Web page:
Canvasback habitat

The canvasback mainly breeds in the aspen parklands of west-central Canada and the prairie-pothole regions of the United States, north to the subarctic boreal forests (3).

Outside of the breeding season, this species occupies a variety of costal marine and freshwater habitats, including estuaries, saltwater lagoons, brackish marshes, large, slow-moving rivers, lakes, open marshes, ponds, sewage lagoons, and occasionally flooded fields (3).


Canvasback status

The canvasback is classified as Least Concern (LC) on the IUCN Red List (1).

IUCN Red List species status – Least Concern


Canvasback threats

The canvasback population has fluctuated greatly over the last century, partly as a result of it being a very popular game bird. During the early 1900s, the canvasback was hunted to near extinction, but closed shooting seasons along with improved nesting conditions allowed numbers to increase. However, in the 1930s, the population crashed once again, this time due to a series of droughts, which greatly reduced this species’ breeding success. Again the canvasback made a comeback, but in the 1960s and 1970s, the extensive drainage of prairie marshes resulted in a decline to around 500,000 individuals, a 50 percent reduction from numbers 20 years previously (6) (9) (10).

The canvasback population has since continued to fluctuate, partly due to changes in hunting regulations and moisture levels. Population highs generally correspond with periods of high water levels, which increases nesting habitat and reduces predation (3).

Today, the birds population appears to be in a slow decline (11), although it has recovered from historical crashes (3). Hunting is a less severe threat due to better management of harvests, but habitat loss is a continuing threat, while disturbance during breeding can cause nesting females to abandon the clutch. Oil spills and severe weather events, which can flood nests also threaten the canvasback, as does the ingestion of lead shot, pesticides and plastics (6) (9).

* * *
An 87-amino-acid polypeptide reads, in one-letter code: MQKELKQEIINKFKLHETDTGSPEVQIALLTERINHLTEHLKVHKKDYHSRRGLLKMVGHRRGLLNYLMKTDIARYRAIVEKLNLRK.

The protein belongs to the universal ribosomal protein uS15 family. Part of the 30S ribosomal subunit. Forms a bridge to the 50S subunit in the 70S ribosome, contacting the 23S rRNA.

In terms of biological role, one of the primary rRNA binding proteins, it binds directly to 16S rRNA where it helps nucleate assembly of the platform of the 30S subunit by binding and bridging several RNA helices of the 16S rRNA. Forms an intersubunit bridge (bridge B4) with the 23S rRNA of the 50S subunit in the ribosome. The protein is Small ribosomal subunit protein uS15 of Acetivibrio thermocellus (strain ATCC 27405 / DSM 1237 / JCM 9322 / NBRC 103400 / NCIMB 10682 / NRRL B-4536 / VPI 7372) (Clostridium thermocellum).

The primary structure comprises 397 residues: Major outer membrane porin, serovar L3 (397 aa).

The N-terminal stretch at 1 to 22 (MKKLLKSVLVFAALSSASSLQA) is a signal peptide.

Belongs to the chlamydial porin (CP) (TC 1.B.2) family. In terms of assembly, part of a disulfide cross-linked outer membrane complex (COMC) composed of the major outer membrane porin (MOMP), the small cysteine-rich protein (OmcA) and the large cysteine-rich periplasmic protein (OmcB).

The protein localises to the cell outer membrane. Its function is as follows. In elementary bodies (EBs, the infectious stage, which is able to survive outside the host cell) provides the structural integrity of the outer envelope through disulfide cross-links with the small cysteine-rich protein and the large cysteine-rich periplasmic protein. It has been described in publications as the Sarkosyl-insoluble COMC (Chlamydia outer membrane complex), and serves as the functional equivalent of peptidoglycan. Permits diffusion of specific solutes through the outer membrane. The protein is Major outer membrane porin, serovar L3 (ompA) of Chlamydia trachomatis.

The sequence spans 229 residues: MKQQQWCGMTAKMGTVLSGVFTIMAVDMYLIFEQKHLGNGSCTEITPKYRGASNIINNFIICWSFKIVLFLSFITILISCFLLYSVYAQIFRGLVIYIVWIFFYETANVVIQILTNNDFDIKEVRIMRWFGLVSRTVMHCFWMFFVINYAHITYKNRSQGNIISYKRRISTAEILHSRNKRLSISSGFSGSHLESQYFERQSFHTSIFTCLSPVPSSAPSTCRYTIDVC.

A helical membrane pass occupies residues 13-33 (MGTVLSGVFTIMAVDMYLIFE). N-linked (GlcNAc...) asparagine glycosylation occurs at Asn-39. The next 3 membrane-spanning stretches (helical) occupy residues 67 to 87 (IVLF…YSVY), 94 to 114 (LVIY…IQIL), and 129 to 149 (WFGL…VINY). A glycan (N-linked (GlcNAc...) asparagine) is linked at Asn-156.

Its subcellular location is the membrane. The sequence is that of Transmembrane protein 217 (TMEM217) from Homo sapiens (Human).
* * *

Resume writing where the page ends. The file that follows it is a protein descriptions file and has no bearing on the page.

Canvasback conservation

As a protected migratory game bird in Canada, the U.S., and Mexico, the canvasback has been the target of numerous management measures over the last three decades. These plans have employed different strategies to maintain population numbers, including changes in bag limits, the closure of certain areas to hunting and special canvasback hunting seasons (3).

In 1994, a canvasback harvest-management strategy was proposed by the Office of Migratory Bird Management, with one of its key objectives being maintaining a breeding canvasback population of at least 500,000. The canvasback has most likely also benefited from conservation actions implemented by the North American Waterfowl Management Plan, including the acquisition and restoration of land for the benefit of waterbirds (3).